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Strengthening Wi-Fi security at the hardware level RFSTAR RF-WM-3220B1 W-iFi module

Time:2019-03-06 Click:

Strengthening Wi-Fi security at the hardware level

 
 
If you’re an Internet of Things (IoT) designer, you’re probably often challenged to do more with less when it comes to security, constantly looking for new ways to protect your products against an ever-growing list of threats with lean system resources and perhaps limited experience.
Knowing that these struggles are very real, in this post I’ll outline a few top IoT security risks and common misconceptions on how to address them. I will also provide an overview of how new CC3220SF Wi-Fi module RF-WM-3200B1 give you more tools to help address security challenges through a novel architecture and rich set of integrated security features.

Are there IoT applications that don’t need to implement security measures?

Any device that connects to the internet may be vulnerable to local or remote attacks. Attackers can target almost any connected device to try and steal manufacturer intellectual property stored in the system, gain access to user data, or even maliciously manipulate the system to compromise users or attack third parties online.
As demonstrated by the major distributed denial of service (DDoS) attack late last year, labeled by experts as the largest of its kind in history, even seemingly harmless products such as home digital video recorders (DVRs) can be maliciously infected and used as “botnets” to halt operations for third-party entities. The attack last year affected services such as Twitter and PayPal, but similar attacks could potentially target large smart infrastructure technologies such as electric grid systems. According to a 2016 study conducted by Kapersky Lab, a single DDoS attack can cost an organization more than $1.6 million to resolve.
Recognizing these threats,RF-star's CC3220SF Wi-Fi module integrates a host of powerful, multilayered and hardware-based security features to provide you with powerful tools to help protect products from attacks such as local or remote packet sniffing, man-in-the-middle (MITM) server emulation, hostile takeovers via over-the-air updates, remote file manipulation, data and software theft, intellectual property (IP) cloning, and many more. Watch the below video to learn more about these tools:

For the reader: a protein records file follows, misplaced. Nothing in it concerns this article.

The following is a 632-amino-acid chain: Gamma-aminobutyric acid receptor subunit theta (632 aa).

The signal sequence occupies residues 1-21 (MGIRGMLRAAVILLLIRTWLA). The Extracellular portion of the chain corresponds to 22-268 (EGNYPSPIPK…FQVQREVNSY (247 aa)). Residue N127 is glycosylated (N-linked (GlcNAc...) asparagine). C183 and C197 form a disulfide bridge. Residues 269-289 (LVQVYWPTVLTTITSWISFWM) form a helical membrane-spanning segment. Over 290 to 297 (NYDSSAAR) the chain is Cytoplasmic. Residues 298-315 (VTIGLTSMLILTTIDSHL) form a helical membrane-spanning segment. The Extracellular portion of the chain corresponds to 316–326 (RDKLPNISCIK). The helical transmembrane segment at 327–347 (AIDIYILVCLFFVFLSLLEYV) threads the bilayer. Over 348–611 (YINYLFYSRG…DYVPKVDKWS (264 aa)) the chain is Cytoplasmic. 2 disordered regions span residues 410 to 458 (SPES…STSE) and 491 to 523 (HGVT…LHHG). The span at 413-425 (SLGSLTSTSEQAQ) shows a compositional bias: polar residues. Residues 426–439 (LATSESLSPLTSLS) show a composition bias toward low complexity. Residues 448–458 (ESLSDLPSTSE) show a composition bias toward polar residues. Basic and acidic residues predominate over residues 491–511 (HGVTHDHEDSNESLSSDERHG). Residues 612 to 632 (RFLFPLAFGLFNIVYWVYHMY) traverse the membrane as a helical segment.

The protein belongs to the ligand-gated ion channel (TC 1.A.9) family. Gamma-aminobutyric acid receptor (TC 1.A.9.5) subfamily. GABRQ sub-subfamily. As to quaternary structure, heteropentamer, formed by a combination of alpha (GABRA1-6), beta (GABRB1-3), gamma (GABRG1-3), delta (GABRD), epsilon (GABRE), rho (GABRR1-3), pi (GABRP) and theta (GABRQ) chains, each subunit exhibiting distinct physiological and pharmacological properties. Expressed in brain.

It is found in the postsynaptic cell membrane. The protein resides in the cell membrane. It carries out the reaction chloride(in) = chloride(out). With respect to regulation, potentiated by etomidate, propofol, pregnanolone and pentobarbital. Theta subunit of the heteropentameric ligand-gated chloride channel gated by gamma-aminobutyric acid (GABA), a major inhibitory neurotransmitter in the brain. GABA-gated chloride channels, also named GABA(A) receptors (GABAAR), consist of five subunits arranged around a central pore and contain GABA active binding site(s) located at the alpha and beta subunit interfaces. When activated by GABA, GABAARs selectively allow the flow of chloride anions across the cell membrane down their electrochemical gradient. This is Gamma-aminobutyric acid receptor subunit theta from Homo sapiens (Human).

Should IoT security features primarily focus on Wi-Fi and internet-level encryption of packets sent over the air?

Having strong Wi-Fi (Advanced Encryption Standard [AES]/Wired Equivalent Privacy [WEP]) and internet-level (Transport Layer Security [TLS]/Secure Sockets Layer [SSL]) encryption is critical to help prevent local and remote network-packet sniffing, respectively. But these measures alone may not be enough to fend off hostile takeover attempts or provide full protection against theft of IP, code, data, keys and identity information stored and used in a connected system. Figure 1 illustrates these measures in action.



The CC3220 Wi-Fi module actually integrates more than 25 additional security features to help provide tools that address potential threats from the larger end-to-end IoT landscape. Figure 2 portrays many of these features.



Do you need to use a high-end microprocessor unit (MPU) or dedicated secure element to effectively protect your products against potential risks?

While increasingly lean IoT system resources often present design challenges, you can still strive to target more robust security in MCU-based, bill of materials (BOM)-optimized systems. The first steps are to identify which system assets are at risk, where the potential exposure points exist and what threats you anticipate will put the system at risk. From there, you work to choose components that offer a wide range of integrated hardware-based security features, while offloading the host MCU.
The CC3220SF Wi-Fi module sets out to give you these tools. The unique dual-core architecture (illustrated in Figure 3) runs both the host application and the network processing on a single chip to simplify the design. However, running these operations on two physically separate execution environments enables the chip to:
· Offload the processing of the device’s security functionality (including secure file system management) to the network processor and hardware cryptographic engines. This enables the million instructions per second (MIPS) and application MCU memory to be solely dedicated to the host application.
· Help reduce the firmware and network-management vulnerability for application-related risks by physically partitioning the programmable application MCU from the read-only memory (ROM)-based network processor



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